Artist feature - Joanna Johnston
Written by Donna MacMullin
Joanna Johnston (Calgary, Canada) is a fine art photographer with a professional background in architecture. Though the use of double exposure techniques and painterly composition, her images explore the opposing forces of light and dark, urban and natural settings, public and private life. Her work has been shown at galleries in Toronto and is held in private and corporate collections in Calgary, Toronto, and Los Angeles. She is currently living and working in France.
Art Collectif caught up with her recently to learn more about her work.
\ After working as an architect, I’m curious about what motivated the change in direction to pursue art full-time – and why photography?
I started focusing on my artwork full-time about four years ago. I realized I had let too much time go by. I had an opportunity to take a break from working full-time and so I did. Photography was always a part of my life ever since junior high and I got access to the school dark room. I am not exactly sure why photography, I have always had a camera in hand. The process of composing an image, working with available light and then developing the negatives always thrilled me. Even now, with digital, I love to open up raw files in Lightroom, as if it is a darkroom. I am not extremely technical with the camera — I would say I work until I see what I want to see. Sometimes that involves taking the same shot over and over again, so thank God for digital — as I don't have a limitless budget for film.
\ What themes are you exploring in your work lately?
I am working on double exposures created in the camera. It is technical because of the use of the camera. I have chosen not to use Photoshop to create them, so they have to be created on-site. I really love composite images and by layering images on-site, it speaks to the dimensional experience of physical space.
\ You did a series of photographs recently called “Suspended Garden” – what inspired it?
This is a series based in New York at The High Line Park. It explores the fantastical relationship between the garden and the buildings that surround it. It is quite a magical place, one that removes you from the streets but does not remove you from the city entirely. As I experienced that park, I realized the great contrast of the two entities, that of the city and that of the park, were remarkably different and yet you experience them at the same time. It was a series that looked at that beautiful relationship.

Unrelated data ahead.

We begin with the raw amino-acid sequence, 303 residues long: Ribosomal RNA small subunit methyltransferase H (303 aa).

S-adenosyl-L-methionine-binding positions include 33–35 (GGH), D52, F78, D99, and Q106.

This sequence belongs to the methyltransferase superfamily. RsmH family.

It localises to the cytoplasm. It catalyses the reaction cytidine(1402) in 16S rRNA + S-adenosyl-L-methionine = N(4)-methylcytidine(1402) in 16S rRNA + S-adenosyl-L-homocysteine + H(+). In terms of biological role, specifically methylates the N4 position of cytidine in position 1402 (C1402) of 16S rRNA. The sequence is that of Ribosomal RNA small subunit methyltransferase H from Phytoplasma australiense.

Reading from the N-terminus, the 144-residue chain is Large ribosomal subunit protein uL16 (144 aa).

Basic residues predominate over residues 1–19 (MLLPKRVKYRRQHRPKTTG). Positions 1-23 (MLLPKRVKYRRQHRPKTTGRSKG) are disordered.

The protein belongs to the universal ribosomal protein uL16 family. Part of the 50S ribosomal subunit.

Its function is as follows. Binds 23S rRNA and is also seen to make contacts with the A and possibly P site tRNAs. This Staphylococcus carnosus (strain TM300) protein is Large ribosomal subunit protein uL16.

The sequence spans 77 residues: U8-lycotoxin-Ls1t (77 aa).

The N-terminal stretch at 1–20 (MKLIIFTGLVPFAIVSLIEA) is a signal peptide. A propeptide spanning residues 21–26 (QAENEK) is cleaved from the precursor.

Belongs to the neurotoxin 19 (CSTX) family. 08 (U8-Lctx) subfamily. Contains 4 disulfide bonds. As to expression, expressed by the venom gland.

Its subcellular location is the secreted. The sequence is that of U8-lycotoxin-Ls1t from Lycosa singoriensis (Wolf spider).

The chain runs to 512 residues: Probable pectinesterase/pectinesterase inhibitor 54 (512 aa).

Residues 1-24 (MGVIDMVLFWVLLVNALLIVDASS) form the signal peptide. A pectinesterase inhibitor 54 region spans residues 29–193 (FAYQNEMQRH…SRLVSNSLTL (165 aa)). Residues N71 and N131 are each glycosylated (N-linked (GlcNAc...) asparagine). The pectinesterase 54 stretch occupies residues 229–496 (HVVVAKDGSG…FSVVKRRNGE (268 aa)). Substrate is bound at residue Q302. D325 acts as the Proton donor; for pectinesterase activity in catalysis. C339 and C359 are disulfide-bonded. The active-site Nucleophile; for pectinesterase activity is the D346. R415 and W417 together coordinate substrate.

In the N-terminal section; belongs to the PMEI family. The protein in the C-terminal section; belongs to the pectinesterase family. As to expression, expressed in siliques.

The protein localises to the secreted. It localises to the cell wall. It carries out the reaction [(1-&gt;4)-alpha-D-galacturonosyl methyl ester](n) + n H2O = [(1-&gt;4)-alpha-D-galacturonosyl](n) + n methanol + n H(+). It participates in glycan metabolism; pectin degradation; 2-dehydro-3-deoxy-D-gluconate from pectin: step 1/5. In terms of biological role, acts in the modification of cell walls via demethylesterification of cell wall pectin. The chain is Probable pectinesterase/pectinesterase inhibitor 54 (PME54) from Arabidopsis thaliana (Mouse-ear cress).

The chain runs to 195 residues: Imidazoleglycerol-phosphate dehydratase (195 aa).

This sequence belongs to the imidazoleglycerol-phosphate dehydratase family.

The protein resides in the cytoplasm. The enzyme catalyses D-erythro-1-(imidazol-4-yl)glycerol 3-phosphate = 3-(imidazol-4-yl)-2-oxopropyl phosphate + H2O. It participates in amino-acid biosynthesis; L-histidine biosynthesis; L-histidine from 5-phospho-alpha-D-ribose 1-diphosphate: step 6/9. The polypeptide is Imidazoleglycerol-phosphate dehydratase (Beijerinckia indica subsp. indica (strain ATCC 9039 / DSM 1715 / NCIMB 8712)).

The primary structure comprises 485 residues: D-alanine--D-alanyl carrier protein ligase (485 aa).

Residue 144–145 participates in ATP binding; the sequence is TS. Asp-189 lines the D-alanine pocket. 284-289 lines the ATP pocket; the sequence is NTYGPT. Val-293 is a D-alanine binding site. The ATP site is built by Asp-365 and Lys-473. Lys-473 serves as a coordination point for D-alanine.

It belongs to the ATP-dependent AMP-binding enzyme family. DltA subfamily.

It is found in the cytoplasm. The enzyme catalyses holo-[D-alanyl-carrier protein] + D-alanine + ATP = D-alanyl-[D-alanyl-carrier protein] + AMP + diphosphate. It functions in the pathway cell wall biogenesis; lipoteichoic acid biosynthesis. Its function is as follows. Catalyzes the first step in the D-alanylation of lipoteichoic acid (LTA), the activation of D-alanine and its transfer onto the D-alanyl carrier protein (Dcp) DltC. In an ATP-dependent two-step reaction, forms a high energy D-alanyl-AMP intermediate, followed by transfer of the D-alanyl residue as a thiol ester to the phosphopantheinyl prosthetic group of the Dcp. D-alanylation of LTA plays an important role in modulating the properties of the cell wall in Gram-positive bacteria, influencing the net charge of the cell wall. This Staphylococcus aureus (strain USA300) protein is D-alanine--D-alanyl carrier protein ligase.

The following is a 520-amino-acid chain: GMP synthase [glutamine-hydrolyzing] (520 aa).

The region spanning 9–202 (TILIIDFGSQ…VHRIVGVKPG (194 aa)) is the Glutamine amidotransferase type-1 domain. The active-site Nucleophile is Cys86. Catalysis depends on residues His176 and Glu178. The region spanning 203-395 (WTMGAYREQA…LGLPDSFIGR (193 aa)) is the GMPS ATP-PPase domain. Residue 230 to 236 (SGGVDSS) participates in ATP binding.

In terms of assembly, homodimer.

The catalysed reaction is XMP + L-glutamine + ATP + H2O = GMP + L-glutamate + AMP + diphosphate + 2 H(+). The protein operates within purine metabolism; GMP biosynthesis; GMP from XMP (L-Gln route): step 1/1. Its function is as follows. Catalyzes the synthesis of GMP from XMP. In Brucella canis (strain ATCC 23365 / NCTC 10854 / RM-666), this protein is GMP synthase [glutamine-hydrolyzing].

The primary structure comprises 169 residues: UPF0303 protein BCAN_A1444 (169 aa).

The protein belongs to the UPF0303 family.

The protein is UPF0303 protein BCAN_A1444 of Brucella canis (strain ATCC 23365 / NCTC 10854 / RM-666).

\ The juxtaposition of urban landscapes with natural elements in your work is quite interesting. Is your intent to challenge the viewer in a particular way by presenting these opposing forces?
I guess yes. We all experience the world in different ways. Through this series, I hoped to kind of “paint” the hard cityscape with the soft, organic, ordered messiness of the plants. I think we all "think" cities are a good thing but our bodies crave the movement, the sound, the "naturalness" of gardens and woods. The response to the series has been overwhelmingly positive because people see how powerful they are together.
\ What is the best advice given to you as an artist?
Don't listen to anyone else but your intuition. It is usually right. Sometimes it whispers so you have to slow down, turn the other opinions down and listen carefully.
\ What do you believe it takes to ‘make it’ in the art world?
Determination and luck.
\ What do you want the world to know about you?
Since moving to France I have tried all varieties of macarons but I will always love Oreo cookies dipped in milk. And on a less serious note, I really believe photography is not just the practice of pointing and shooting. It is a serious way of seeing the world. It is an opinion and a way to speak to people.
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